(WHNT) – North Alabama experienced its first earthquake of 2023 early Wednesday morning.

Here in the Tennessee Valley, earthquakes don’t occur every day but they are certainly not uncommon. The majority of the time, when an earthquake happens here, the magnitude is low and not felt. 

This was the case Wednesday morning when a 2.3 magnitude earthquake occurred around 6 a.m. in Winston County. The epicenter was located eight miles north of Double Springs and the depth was 4 miles.

North Alabama’s Strongest Earthquake:

This strong earthquake had a 4.6 magnitude and was detected 5 miles south of Valley Head. The epicenter was located near the DeSoto State Park but was felt across much of the southeast United States. According to the United States Geological Survey (USGS), approximately 17,000 individuals reported feeling the quake.

Minimal damage was reported near the Fort Payne and Valley Head communities. This limited damage included a sinkhole in one homeowner’s yard and cracked windows in some homes in DeKalb County.

North Alabama Past Earthquakes:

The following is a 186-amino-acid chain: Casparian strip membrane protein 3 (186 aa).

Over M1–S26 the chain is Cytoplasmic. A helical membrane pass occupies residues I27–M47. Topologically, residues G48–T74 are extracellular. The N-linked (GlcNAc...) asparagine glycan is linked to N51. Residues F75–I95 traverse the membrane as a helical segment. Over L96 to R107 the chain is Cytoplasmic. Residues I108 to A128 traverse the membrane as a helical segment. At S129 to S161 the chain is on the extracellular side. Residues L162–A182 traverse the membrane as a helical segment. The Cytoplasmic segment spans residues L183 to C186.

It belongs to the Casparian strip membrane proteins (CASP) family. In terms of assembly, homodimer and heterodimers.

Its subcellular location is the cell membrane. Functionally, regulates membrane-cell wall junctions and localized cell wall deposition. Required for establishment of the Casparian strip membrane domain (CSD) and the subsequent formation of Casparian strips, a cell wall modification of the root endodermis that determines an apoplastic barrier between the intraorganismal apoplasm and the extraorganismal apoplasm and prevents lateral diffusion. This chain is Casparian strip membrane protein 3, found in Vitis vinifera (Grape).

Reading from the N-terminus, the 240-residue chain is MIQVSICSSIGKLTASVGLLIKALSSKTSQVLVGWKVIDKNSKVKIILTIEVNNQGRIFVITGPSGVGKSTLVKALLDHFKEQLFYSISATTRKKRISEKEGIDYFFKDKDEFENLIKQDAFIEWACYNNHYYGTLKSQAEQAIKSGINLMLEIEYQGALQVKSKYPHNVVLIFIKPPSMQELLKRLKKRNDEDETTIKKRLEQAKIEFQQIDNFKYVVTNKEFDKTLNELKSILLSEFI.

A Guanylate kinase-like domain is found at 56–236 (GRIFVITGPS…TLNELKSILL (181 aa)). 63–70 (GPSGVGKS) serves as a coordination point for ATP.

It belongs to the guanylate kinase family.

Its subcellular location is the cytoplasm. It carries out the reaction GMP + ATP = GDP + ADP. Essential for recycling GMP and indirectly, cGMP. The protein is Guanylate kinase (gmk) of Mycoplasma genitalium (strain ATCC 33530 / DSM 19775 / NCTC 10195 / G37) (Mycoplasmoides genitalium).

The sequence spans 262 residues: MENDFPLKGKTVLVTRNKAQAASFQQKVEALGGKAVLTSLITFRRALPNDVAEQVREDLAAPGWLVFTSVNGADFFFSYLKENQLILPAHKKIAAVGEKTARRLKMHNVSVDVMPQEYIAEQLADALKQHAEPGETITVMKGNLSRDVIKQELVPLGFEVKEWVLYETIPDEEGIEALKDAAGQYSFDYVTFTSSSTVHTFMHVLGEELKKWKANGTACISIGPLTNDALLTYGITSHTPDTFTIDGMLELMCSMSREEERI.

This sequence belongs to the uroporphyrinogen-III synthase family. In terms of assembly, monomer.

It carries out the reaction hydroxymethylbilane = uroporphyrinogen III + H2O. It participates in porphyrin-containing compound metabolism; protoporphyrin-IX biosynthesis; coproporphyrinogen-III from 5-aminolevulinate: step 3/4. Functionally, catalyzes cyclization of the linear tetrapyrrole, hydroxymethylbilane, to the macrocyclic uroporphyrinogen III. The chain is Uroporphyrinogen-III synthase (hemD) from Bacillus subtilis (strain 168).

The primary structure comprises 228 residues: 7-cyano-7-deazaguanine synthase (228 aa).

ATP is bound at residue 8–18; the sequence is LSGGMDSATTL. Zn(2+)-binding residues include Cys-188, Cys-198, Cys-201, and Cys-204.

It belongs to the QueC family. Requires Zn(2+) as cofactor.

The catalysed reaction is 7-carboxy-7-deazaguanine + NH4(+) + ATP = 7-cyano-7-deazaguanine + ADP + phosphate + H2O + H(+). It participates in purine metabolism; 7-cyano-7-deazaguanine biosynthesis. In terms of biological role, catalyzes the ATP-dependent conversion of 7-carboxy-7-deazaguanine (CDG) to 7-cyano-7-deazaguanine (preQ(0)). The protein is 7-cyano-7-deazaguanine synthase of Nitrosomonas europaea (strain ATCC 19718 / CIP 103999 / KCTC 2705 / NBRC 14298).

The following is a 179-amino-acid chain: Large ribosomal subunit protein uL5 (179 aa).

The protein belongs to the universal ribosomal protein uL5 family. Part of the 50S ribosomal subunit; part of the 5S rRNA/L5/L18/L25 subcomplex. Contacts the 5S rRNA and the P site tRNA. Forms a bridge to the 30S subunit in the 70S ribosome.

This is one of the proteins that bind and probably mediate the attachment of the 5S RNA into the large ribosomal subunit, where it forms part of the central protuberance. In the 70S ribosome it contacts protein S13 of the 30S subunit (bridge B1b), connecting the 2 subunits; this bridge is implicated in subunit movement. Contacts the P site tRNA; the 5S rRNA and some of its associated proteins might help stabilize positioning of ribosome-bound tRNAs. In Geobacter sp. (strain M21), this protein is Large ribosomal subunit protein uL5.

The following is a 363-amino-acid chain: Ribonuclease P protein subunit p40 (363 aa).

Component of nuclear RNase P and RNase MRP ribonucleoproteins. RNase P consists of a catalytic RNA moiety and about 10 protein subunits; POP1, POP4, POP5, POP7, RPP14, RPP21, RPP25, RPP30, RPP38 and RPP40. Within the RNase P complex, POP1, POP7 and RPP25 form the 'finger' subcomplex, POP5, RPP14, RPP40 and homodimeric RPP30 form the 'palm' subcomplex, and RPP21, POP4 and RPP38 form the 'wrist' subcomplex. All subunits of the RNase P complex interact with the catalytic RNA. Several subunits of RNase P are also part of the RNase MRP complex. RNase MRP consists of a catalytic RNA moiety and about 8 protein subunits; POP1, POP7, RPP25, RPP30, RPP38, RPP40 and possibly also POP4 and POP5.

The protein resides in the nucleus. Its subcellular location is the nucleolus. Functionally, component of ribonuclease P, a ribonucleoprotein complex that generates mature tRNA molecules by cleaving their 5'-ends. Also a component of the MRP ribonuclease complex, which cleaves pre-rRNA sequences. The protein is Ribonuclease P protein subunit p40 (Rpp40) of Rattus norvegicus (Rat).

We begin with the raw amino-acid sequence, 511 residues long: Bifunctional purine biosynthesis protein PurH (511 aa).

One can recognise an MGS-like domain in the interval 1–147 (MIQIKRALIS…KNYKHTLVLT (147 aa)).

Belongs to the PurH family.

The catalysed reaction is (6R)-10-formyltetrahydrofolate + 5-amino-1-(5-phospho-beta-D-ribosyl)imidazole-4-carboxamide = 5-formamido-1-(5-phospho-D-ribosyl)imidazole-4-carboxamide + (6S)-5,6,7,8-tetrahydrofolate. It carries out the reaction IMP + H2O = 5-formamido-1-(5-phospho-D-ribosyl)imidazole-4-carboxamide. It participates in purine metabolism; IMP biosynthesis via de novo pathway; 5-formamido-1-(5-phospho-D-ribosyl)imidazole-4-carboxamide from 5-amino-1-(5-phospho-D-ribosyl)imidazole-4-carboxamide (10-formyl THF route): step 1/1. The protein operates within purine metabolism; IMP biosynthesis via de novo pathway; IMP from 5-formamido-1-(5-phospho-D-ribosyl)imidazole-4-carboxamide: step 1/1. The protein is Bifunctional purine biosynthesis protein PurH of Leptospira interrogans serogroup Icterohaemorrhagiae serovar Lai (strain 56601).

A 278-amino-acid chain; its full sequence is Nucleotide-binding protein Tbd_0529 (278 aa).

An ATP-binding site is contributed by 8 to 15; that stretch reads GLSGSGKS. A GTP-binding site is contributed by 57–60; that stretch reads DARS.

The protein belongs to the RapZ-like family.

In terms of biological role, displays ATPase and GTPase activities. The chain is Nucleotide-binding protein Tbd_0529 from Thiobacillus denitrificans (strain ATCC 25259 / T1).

In northern Alabama, earthquakes are associated with the Southern Appalachian Seismic Zone while southern Alabama is impacted by the Bahamas Fracture Seismic Zone. Just to the northwest, there is the New Madrid Fault, which impacts portions of Arkansas, Illinois, Indiana, Kentucky, Mississippi, Missouri, and Tennessee.

From 1935 to 1970, an earthquake’s magnitude was measured on the Richter scale, which was developed. The magnitude of an earthquake is determined by the amplitude of waves recorded on a seismograph. This method was replaced by the Moment Magnitude Scale, which shows the size of an earthquake source the same no matter where the shaking is felt.

The magnitude on the scale ranges from 0 to 10, with 10 being the highest. The earthquakes in Alabama range from below 2.5 to 5.4, keeping it in the minor earthquake category. In this category damage that is reported is generally minimal and it is able to be felt.

When looking at the statistics for northern Alabama the area has experienced 64 earthquakes; this is based on magnitude 2.3 earthquakes or higher. This range was chosen to account for the most recent earthquake we had.

While that range was chosen, anything below 2.5, although detectable, is harder to feel. Data was examined from 1950 to the present day, using information from the USGS.